Having said that, when Barack Obama was in the Senate he was one of the only people that was willing to take up this issue. And he put forward what became the leading legislation on the part of the Democrats to reform the contracting industry. And I give him credit for doing that. Because he saw this as an important issue before a lot of other political figures. And spoke up at a time when a lot of people were deafeningly silent on this issue. I’ve been critical of Obama’s position on this because I think that he accepts what I think is a fundamental lie. That we should have a system where corporations are allowed to benefit off of warfare. And President Obama has carried on a policy where he has tried to implement greater accountability structures. We now know, in a much clearer way than we did under Bush, how many contractors we have on the battlefield. He’s attempted to implement some form of rules governing contractors. And it has suggested that there should be greater accountability when they do commit crimes.
All of these things are a step in the right direction. But, ultimately, I think that we have to look to what Jan Schakowsky, the congresswoman from Illinois, says. We can no longer allow these individuals to perform what are inherently governmental functions. And that includes carrying a weapon on U.S. battlefields. And that’s certainly not where President Obama is right now.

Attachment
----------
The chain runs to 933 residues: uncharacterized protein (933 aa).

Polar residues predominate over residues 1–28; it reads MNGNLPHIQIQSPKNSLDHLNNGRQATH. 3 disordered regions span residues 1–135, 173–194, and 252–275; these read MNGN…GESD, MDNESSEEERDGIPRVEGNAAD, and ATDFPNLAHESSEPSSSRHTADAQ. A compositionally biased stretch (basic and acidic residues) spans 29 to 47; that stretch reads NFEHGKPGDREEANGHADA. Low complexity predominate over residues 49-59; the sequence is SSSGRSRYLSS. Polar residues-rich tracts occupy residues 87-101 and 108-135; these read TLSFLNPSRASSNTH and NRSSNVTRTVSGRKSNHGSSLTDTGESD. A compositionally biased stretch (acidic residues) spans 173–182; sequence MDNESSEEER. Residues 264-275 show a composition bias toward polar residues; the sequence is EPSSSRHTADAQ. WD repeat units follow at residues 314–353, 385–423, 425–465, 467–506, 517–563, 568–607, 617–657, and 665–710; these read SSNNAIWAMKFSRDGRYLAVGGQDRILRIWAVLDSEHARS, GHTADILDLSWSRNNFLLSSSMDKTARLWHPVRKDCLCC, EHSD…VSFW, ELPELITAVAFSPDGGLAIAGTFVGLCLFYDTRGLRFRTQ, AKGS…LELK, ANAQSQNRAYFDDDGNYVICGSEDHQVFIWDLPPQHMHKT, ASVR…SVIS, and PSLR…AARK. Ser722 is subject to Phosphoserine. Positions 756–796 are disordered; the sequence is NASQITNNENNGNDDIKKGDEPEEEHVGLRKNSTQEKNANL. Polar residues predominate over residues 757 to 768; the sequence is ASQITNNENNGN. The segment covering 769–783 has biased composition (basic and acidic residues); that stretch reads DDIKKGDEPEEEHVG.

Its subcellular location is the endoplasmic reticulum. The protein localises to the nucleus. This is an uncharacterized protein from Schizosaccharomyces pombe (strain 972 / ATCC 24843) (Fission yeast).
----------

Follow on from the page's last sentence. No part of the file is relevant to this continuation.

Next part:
Here’s the big picture on this: America was founded as a republic–a form of government without a king. Hatred and fear of tyranny was one of the main concerns driving the American revolution in the first place, and the formation of the United States in the second. This is why separation of powers is so important. It’s also why America intentionally limited the power of its military (the Second Amendment was part of this structure, intended to ensure that there would be strong state militias, thus obviating the need for a large standing army.) This arrangement worked well–thanks largely to the protection afforded by the worlds two largest oceans–unitl WWII, and the quick transition to the Cold War, which finally delivered us the large standing army the Founders had feared.